|India Tyres 3, a photo by Bob the courier on Flickr.|
The design won "Best Re-Use of an Historic Building" at the Scottish Design Awards and is a category A listed building. I suppose that this is a rather impressive finds: a historically important building that is being used as a commercial center.
Next we will stop by Inchinnan's well-known bridge which crosses the confluence of the White Cart and Black Cart rivers. This has long been an important crossing, once forded by splashing men and horses, then by a little ferry, then finally by a sturdy bridge.
According to SecretScotland.org.uk, this is a Scherzer Rolling Lift Bascule Bridge, and has the prestige of being the only remaining rolling lift bridge in the country. It's rather like The Last of the Mohicans, right? I can see it now: The Last of the Scherzer Rolling Lift Bascule Bridges: A Harrowing Tale of Love and...um, never mind.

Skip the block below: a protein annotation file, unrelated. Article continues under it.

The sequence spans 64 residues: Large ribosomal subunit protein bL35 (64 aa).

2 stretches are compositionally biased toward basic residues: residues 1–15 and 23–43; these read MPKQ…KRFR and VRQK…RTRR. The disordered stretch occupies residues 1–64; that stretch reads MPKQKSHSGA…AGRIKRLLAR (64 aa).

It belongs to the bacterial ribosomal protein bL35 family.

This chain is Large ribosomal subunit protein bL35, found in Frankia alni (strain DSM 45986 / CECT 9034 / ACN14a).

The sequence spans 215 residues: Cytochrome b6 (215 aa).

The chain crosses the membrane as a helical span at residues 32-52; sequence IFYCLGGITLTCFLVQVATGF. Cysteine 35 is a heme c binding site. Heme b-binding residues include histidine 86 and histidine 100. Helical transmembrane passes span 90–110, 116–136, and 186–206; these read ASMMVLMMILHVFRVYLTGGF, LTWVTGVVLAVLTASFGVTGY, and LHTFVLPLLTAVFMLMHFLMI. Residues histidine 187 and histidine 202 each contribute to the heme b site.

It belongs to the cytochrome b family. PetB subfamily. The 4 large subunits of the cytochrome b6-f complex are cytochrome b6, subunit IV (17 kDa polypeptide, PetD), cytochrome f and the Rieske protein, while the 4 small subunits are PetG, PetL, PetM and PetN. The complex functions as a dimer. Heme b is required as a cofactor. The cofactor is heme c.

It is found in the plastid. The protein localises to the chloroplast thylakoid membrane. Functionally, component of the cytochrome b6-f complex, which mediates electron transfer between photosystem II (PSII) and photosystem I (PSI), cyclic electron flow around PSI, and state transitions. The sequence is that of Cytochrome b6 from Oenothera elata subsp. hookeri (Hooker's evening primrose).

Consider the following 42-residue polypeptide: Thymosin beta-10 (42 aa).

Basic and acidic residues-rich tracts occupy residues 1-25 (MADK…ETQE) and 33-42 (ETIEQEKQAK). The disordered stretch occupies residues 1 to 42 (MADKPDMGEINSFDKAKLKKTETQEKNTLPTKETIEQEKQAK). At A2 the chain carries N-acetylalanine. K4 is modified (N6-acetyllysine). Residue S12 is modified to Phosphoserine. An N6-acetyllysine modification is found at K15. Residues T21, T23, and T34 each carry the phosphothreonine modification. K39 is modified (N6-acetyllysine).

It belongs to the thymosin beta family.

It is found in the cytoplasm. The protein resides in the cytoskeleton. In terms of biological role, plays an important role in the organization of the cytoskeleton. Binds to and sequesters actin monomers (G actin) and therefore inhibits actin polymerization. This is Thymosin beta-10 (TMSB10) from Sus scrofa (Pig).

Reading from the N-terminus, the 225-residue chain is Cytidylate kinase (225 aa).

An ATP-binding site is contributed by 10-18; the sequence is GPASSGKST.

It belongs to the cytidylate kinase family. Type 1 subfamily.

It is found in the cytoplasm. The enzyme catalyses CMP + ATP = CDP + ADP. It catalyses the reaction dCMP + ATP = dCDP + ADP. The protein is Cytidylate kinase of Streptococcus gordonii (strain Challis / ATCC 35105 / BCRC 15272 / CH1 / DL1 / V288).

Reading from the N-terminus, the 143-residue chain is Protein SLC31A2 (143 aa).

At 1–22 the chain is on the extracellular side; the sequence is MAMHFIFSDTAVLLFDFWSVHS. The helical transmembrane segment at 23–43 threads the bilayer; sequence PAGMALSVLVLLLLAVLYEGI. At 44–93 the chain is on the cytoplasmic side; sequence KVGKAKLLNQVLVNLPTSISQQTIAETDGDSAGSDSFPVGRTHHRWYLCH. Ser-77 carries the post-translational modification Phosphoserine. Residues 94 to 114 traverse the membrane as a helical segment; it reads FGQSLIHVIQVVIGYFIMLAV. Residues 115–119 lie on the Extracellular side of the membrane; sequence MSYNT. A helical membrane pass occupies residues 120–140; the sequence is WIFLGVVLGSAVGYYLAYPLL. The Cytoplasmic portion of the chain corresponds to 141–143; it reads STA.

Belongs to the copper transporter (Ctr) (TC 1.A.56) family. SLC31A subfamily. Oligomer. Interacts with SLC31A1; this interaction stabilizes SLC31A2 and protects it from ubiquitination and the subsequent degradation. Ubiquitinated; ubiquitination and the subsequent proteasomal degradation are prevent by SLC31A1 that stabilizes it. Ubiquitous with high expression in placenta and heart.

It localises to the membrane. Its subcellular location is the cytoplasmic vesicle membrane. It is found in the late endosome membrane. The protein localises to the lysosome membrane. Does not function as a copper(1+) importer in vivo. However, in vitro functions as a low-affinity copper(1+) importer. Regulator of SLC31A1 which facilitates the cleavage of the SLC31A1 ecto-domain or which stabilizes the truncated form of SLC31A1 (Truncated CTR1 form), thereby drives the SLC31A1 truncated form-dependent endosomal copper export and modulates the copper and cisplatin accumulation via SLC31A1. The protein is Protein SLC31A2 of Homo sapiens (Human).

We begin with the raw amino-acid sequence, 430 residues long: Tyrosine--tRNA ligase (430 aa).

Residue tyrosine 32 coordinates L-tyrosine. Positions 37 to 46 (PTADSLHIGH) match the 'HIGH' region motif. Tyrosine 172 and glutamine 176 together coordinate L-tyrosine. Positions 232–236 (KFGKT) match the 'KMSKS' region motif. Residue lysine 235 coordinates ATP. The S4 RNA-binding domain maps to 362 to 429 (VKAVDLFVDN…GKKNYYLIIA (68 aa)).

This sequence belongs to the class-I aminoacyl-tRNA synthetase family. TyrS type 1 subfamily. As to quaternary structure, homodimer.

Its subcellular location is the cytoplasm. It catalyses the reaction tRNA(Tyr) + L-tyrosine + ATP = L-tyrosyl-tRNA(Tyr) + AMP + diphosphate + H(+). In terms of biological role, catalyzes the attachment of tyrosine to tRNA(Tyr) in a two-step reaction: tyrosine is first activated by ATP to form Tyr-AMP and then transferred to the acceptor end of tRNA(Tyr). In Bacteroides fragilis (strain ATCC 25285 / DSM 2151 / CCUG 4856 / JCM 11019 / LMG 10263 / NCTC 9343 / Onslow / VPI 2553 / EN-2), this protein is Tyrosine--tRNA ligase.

If you're like me, you're wondering "What the heck is a Bascule bridge?" Well, that's what Google is for. Behold the evolution of the White Cart Bridge: in 1759 a arched bridge was build across the river (7 or 9 arches, I'm not quite sure), but ships sailing from Paisley were forced to lower their masts in order to pass underneath it; this led to a swing bridge being built, then in 1923 the Bascule bridge which is still in use today was constructed.
|A Bascule Bridge|
So now I hope that you're a little better informed about this bit of Britain, and I think that we deserve a little rest from sightseeing. How about a short, fun video about how Jaffa cakes are made?
Portnauld, a photo by Bricheno on Flickr.
By Y_tambe (Y_tambe's file) [GFDL, CC-BY-SA-3.0 or CC-BY-2.5], via Wikimedia Commons